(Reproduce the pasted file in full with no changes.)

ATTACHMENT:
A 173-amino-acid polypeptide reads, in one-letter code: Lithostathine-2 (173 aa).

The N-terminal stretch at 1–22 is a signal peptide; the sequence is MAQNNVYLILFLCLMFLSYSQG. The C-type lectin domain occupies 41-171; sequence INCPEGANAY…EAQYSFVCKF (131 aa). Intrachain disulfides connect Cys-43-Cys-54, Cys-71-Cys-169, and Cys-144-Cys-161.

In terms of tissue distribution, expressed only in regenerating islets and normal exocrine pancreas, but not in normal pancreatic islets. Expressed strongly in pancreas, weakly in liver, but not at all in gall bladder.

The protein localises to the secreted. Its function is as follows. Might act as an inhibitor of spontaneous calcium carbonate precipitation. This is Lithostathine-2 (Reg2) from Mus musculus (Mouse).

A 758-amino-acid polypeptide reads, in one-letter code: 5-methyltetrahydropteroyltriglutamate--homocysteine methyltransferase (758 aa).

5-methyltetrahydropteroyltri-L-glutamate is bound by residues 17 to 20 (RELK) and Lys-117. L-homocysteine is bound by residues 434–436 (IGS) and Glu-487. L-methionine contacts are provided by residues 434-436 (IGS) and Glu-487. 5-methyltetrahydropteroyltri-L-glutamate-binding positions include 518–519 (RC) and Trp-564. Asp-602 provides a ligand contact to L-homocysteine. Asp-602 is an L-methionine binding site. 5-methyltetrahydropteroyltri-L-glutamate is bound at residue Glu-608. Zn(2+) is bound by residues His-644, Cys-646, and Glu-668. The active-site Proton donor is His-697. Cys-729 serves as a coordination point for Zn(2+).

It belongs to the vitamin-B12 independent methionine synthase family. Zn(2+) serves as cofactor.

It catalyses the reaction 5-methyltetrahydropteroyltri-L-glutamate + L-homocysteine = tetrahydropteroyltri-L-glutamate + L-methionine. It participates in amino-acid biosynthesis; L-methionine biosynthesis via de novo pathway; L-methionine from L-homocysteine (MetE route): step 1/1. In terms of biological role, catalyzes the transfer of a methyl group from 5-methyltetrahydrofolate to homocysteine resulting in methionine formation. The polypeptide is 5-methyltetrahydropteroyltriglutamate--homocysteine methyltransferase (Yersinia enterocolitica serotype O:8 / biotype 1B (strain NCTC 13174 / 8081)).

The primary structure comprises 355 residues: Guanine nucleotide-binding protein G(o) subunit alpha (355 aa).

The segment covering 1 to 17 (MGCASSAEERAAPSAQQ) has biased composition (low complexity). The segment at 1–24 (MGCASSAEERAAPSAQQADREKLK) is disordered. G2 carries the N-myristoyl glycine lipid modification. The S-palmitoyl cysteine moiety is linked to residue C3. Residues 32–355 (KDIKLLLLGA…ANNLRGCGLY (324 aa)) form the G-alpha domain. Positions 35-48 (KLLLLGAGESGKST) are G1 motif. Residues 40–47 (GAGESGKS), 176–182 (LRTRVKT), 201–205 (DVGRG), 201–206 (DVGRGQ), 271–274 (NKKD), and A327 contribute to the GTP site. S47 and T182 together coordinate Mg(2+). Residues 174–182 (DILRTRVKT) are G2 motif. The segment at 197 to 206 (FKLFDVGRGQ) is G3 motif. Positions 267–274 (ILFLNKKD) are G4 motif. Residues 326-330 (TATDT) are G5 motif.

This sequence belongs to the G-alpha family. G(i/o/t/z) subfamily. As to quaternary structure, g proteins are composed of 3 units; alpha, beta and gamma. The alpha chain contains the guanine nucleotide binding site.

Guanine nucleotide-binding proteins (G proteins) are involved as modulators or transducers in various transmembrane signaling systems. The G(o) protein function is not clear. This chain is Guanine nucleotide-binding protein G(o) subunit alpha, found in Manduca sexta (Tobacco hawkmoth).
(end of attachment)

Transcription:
A 173-amino-acid polypeptide reads, in one-letter code: Lithostathine-2 (173 aa).

The N-terminal stretch at 1–22 is a signal peptide; the sequence is MAQNNVYLILFLCLMFLSYSQG. The C-type lectin domain occupies 41-171; sequence INCPEGANAY…EAQYSFVCKF (131 aa). Intrachain disulfides connect Cys-43-Cys-54, Cys-71-Cys-169, and Cys-144-Cys-161.

In terms of tissue distribution, expressed only in regenerating islets and normal exocrine pancreas, but not in normal pancreatic islets. Expressed strongly in pancreas, weakly in liver, but not at all in gall bladder.

The protein localises to the secreted. Its function is as follows. Might act as an inhibitor of spontaneous calcium carbonate precipitation. This is Lithostathine-2 (Reg2) from Mus musculus (Mouse).

A 758-amino-acid polypeptide reads, in one-letter code: 5-methyltetrahydropteroyltriglutamate--homocysteine methyltransferase (758 aa).

5-methyltetrahydropteroyltri-L-glutamate is bound by residues 17 to 20 (RELK) and Lys-117. L-homocysteine is bound by residues 434–436 (IGS) and Glu-487. L-methionine contacts are provided by residues 434-436 (IGS) and Glu-487. 5-methyltetrahydropteroyltri-L-glutamate-binding positions include 518–519 (RC) and Trp-564. Asp-602 provides a ligand contact to L-homocysteine. Asp-602 is an L-methionine binding site. 5-methyltetrahydropteroyltri-L-glutamate is bound at residue Glu-608. Zn(2+) is bound by residues His-644, Cys-646, and Glu-668. The active-site Proton donor is His-697. Cys-729 serves as a coordination point for Zn(2+).

It belongs to the vitamin-B12 independent methionine synthase family. Zn(2+) serves as cofactor.

It catalyses the reaction 5-methyltetrahydropteroyltri-L-glutamate + L-homocysteine = tetrahydropteroyltri-L-glutamate + L-methionine. It participates in amino-acid biosynthesis; L-methionine biosynthesis via de novo pathway; L-methionine from L-homocysteine (MetE route): step 1/1. In terms of biological role, catalyzes the transfer of a methyl group from 5-methyltetrahydrofolate to homocysteine resulting in methionine formation. The polypeptide is 5-methyltetrahydropteroyltriglutamate--homocysteine methyltransferase (Yersinia enterocolitica serotype O:8 / biotype 1B (strain NCTC 13174 / 8081)).

The primary structure comprises 355 residues: Guanine nucleotide-binding protein G(o) subunit alpha (355 aa).

The segment covering 1 to 17 (MGCASSAEERAAPSAQQ) has biased composition (low complexity). The segment at 1–24 (MGCASSAEERAAPSAQQADREKLK) is disordered. G2 carries the N-myristoyl glycine lipid modification. The S-palmitoyl cysteine moiety is linked to residue C3. Residues 32–355 (KDIKLLLLGA…ANNLRGCGLY (324 aa)) form the G-alpha domain. Positions 35-48 (KLLLLGAGESGKST) are G1 motif. Residues 40–47 (GAGESGKS), 176–182 (LRTRVKT), 201–205 (DVGRG), 201–206 (DVGRGQ), 271–274 (NKKD), and A327 contribute to the GTP site. S47 and T182 together coordinate Mg(2+). Residues 174–182 (DILRTRVKT) are G2 motif. The segment at 197 to 206 (FKLFDVGRGQ) is G3 motif. Positions 267–274 (ILFLNKKD) are G4 motif. Residues 326-330 (TATDT) are G5 motif.

This sequence belongs to the G-alpha family. G(i/o/t/z) subfamily. As to quaternary structure, g proteins are composed of 3 units; alpha, beta and gamma. The alpha chain contains the guanine nucleotide binding site.

Guanine nucleotide-binding proteins (G proteins) are involved as modulators or transducers in various transmembrane signaling systems. The G(o) protein function is not clear. This chain is Guanine nucleotide-binding protein G(o) subunit alpha, found in Manduca sexta (Tobacco hawkmoth).